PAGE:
Gaslight and Fog
- The Ascent of the Detective: Police Sleuths in Victorian and Edwardian England by Haia Shpayer-Makov
Oxford, 429 pp, £30.00, September 2011, ISBN 978 0 19 957740 8
‘Who cares who killed Roger Ackroyd?’ snapped Edmund Wilson, writing in the New Yorker in 1945. He refused to find out who did, because he’d already discovered that Agatha Christie’s books were garbage and that he couldn’t put them down. This is what you’d expect. Wilson was a literary prude, and detective stories are literature’s oldest profession. They do one thing, they do it once, then they go off to jumble sales and charity bookshops to do it for someone else – unless they feature Sherlock Holmes. He seldom turns up with Poirot and Miss Marple in trays of second-hand pulp, but haunts the libraries, loos and luggage of people like T.S. Eliot, Ronald Knox, Eric Newby, Vladimir Nabokov and Umberto Eco. He even made it into Edmund Wilson’s bedroom. Although Holmes is a private detective, he’s frequently consulted by Scotland Yard and repeatedly succeeds where it fails. This leads Haia Shpayer-Makov to read in the Holmes saga a powerful argument for privatising the police. Its message, she claims in The Ascent of the Detective, is unequivocal: ‘Effective crime investigation requires the input of the commercial sector.’
What’s so special about Holmes? He’s hardly an original. He first appeared in the 1880s, when almost everyone in Britain who wrote or read was writing or reading about detectives – even though actual detectives were thin on the ground. The CID, founded in 1842 as the Detective Department at Scotland Yard, had by 1890 only 300 members – barely more than 2 per cent of the Metropolitan Police – yet its activities attracted a swarm of journalists and boosted the circulation of their papers. Private detectives were probably even fewer, because Victorian Britain never had anything comparable to Pinkerton’s. Furthermore, they worked chiefly on divorce and libel cases, taking little part in the investigation of crime, and so didn’t figure much in the press.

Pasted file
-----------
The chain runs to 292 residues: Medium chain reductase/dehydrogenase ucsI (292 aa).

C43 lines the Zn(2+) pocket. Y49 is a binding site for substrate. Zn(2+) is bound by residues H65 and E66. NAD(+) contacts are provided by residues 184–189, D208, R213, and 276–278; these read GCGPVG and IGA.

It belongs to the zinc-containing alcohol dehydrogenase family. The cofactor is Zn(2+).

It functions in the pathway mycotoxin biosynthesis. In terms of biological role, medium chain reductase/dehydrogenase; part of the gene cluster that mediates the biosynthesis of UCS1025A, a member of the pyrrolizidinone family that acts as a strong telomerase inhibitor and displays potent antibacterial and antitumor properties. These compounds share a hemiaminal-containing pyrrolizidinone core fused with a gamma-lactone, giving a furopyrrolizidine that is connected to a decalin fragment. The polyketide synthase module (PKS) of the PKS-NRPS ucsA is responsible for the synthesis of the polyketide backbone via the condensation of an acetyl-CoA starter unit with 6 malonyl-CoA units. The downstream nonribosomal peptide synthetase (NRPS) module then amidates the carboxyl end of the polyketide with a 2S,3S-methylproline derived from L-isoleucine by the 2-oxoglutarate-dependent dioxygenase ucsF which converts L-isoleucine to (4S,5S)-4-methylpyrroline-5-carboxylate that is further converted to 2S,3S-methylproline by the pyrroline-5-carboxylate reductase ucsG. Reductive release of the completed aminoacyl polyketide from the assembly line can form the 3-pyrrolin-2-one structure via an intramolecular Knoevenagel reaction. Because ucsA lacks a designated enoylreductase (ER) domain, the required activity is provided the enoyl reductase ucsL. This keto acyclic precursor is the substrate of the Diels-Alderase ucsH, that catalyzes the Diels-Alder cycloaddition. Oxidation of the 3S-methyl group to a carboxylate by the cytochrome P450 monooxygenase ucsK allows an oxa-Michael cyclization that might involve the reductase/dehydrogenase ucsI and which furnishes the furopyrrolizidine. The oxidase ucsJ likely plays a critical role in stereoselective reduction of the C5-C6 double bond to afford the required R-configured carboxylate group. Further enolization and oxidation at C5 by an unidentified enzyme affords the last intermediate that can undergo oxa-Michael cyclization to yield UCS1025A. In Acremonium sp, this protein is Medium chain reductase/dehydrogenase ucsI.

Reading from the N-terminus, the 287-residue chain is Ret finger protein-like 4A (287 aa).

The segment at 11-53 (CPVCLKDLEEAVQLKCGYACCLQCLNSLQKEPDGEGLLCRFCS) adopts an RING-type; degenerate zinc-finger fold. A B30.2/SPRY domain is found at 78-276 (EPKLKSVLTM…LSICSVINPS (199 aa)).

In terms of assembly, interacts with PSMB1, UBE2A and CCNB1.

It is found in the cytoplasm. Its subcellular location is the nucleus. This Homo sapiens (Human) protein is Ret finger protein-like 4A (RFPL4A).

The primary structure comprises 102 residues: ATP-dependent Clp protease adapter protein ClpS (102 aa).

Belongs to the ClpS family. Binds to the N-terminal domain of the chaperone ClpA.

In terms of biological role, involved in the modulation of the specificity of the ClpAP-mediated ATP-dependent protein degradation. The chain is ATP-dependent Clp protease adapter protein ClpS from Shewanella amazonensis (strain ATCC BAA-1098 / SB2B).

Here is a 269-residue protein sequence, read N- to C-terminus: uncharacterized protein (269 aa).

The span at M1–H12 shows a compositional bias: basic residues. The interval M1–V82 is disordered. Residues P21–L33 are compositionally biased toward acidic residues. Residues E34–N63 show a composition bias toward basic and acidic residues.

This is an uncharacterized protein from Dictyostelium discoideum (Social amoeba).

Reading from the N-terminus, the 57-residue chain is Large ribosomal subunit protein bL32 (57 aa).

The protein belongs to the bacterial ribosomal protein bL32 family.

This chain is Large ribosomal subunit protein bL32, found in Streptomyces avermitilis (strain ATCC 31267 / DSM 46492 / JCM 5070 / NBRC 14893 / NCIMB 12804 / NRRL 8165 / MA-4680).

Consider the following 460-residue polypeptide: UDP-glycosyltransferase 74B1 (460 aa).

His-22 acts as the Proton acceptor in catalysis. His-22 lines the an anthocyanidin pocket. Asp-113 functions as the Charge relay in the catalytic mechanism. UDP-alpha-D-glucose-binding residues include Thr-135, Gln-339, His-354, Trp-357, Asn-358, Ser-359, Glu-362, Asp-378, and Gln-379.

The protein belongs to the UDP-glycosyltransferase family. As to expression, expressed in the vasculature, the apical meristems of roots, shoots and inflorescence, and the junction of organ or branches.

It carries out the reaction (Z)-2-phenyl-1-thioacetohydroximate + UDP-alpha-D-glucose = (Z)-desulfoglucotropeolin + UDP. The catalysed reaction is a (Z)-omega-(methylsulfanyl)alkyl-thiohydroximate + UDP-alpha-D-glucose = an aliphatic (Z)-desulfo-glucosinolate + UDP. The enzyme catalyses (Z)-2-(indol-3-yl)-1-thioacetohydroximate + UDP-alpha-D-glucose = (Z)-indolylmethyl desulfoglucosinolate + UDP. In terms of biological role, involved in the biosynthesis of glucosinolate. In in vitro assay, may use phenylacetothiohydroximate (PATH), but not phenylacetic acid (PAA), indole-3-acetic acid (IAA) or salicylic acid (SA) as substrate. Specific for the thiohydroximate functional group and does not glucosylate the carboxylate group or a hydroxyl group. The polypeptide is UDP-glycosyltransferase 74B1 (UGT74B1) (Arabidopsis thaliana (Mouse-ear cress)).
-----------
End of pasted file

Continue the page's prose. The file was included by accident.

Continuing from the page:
In fiction, however, they were paramount. Here they eclipsed outlaw heroes of folk tradition – Dick Turpin, Jonathan Wild, Dick Sheppard – and usurped the leadership of the police in the fight against delinquency and disorder. The prolific Stephen Knight has calculated that Sherlock Holmes had at least 13 predecessors, some of them women. Most were quickly forgotten, and there was every reason to suppose that Holmes would soon disappear too. He’s a derivative of the detective heroes of Edgar Allan Poe and Emile Gaboriau, matched with a Boswell figure (Watson) to act as stooge and narrator, with a few added clichés from the Victorian literary bazaar. Dickens and the melodrama supplied fog and gaslight; Stevenson, Wilde and Pater props and accessories: revolver, boxing gloves, jack-knife, briar pipe, jewelled snuffbox, Stradivarius violin, a penchant for recondite chemistry, cocaine, Sarasate and the polyphonic motets of Lassus – and eyelids that are a little weary, like the Mona Lisa’s. When he first appeared, in the novella A Study in Scarlet in 1887, no one took much notice. But when Arthur Conan Doyle repackaged Holmes and Watson in short stories for the Strand Magazine, the trifle improvised for pin money by a struggling young doctor soon turned into an apotheosis that bemused, enriched and finally exasperated him. He tried to exorcise the incubus by killing Holmes off, but resurrected him in order to appease public outrage and keep the pot boiling.
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[*] Orion, 304 pp., £18.99, November 2011, 978 1 4091 3382 7.